I don't like it! Helping young children learn to love vegetables

How can we help young children accept different vegetables more readily?

I don’t like it! Helping young children learn to love vegetables

We all know that eating plenty of different types of vegetables is important for our health because they contain essential vitamins, minerals and fibre. But, did you know that eating habits developed at an early age can track into later life? This means that the preschool years are an important time for children to explore and experience a wide variety of vegetables (and other food) to set them on the right course for a lifetime of enjoying a healthy and varied diet.

Why don’t they just eat them?
Young children are often naturally cautious about new food and it can take multiple attempts to get them to try something different. This applies to all food, but vegetables can be at an even greater disadvantage! This is because some vegetables, such as broccoli and cabbage, have a naturally bitter taste which young children are more sensitive to than older children and adults, meaning they are more likely to be rejected than other food.

What can we do?
Tasting sessions can be a great way to introduce young children to a variety of vegetables. Taking place outside of usual meal occasions, tasting sessions allow children to approach new food in a different way, with time to explore the flavours and textures in a relaxed situation with other children and encouraging adults. Here some top tips for running a tasting session in your preschool setting.

Tips for tasting

  • Organise a small selection of vegetables for tasting – three will work well.
  • Cut the vegetables into small sample sized pieces and present these in an attractive way, e.g. in colourful bowls.
  • Give each child their own plate and allow them to serve their sample onto the plate with a spoon. (Make it a ‘grown-up’ experience!)
  • Model how to taste the vegetables – look at, smell and taste each sample, describe what you notice. You could liken the vegetables to positive objects or experiences, e.g. This pepper is as yellow as the sun, its like a sunbeam!
  • Try one vegetable at a time and have a sip of water between each type.
  • Make sure it is a positive experience. Be encouraging and enthusiastic.
  • Praise those children who are willing to try samples.
  • Do not force children to try any of the vegetables, just provide encouragement.
  • Use the My food book resource on Food – a fact of life to allow children to record their tasting experience using smiley faces and drawings.
  • Award children with the Alisha or Ronnie Supertaster certificate for trying the vegetables.

You can find practitioner notes and resources for running tasting sessions with young children on the Food – a fact of life website.

Sometimes offering vegetables at mealtimes and running tasting activity may not be enough! Studies show that the best way to get children to eat more vegetables is to keep offering them over and over again (e.g. 10 or more times), but repeatedly buying, preparing and providing vegetables that are then rejected can be a challenge. So, what else can be done?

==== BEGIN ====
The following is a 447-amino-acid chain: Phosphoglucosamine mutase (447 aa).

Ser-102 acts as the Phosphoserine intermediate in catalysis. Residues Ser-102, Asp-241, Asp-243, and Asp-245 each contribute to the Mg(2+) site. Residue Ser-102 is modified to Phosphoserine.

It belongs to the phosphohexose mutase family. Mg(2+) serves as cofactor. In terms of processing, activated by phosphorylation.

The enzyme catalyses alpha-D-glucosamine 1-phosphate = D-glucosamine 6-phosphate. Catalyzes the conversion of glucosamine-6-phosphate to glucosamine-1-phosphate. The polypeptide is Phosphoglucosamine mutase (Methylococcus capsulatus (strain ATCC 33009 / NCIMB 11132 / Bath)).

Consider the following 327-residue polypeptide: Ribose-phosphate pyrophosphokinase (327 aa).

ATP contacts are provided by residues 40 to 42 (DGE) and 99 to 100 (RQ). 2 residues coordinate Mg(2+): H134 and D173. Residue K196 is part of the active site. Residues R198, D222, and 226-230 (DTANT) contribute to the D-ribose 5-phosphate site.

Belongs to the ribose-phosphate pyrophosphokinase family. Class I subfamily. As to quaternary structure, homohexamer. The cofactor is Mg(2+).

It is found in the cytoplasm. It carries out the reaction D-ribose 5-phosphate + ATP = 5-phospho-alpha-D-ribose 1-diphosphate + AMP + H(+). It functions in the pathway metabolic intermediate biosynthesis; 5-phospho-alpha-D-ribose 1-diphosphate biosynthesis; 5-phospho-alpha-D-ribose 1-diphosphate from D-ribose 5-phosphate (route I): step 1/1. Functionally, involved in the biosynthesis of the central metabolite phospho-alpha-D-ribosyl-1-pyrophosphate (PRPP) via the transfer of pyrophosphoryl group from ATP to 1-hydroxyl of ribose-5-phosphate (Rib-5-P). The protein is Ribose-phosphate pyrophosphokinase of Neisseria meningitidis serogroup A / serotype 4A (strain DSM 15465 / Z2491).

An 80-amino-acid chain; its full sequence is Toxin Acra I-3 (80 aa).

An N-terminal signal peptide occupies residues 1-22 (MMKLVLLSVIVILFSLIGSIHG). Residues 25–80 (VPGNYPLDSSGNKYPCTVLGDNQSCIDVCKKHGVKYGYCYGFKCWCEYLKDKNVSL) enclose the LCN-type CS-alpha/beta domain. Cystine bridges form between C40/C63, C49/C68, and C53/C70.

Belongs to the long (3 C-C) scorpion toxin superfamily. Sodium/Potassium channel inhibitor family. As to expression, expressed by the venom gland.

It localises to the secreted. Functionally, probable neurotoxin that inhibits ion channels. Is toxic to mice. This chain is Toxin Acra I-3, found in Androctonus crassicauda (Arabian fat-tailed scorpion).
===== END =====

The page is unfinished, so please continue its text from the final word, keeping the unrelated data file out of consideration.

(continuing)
Learning to like vegetables
Research undertaken by Reading University showed that looking at simple picture books of where vegetables come from, how they grow, are sold in shops, prepared and look when they are ready to eat, can help preschool children learn to like vegetables that they haven’t tried before or didn’t previously like. The psychology behind this is that seeing images of a food can make it feel more familiar and can help reduce the natural anxiety that many young children have about trying new food, meaning they may then accept different vegetables more readily.

Based on these findings, the See & Eat project, led by psychologists at the University of Reading*, created 24 ebooks, each exploring a different vegetable, e.g. aubergines, butternut squash, spinach and sweet potato. Each eBook comprises a set of images and accompanying text that show the journey of a vegetable ‘from farm to fork’. This allows children to not only see the vegetable, but to have a basic understanding of how it is grown and what it looks like in meals and snacks. All the details about how to access the free ebooks, plus additional activities and resources to use with these, can be found here: https://www.seeandeat.org/

Getting young children to eat a wide variety of vegetables might be a challenge at times, but taking multiple approaches such as running tasting sessions, offering a wide variety of vegetables at meal and snack times, using visual vegetable-based resources, such as the ebooks, and providing guidance for parents/carers will go a long way to helping young children on their journey to having a healthy varied diet now, and in the future.

Why not have a look at the British Nutrition Foundation's Learning to love vegetables information for some practical tips to help parents and carers?


If you use the See & Eat vegetable ebooks, why not share how you get on using with the hashtag #SeeandEatVeg on Twitter, or email the See and Eat team at SeeAndEat@reading.ac.uk

*This activity has received funding from EIT Food, the innovation community on Food of the European Institute of Innovation and Technology (EIT), a body of the EU, under the Horizon 2020, the EU Framework Programme for Research and Innovation.


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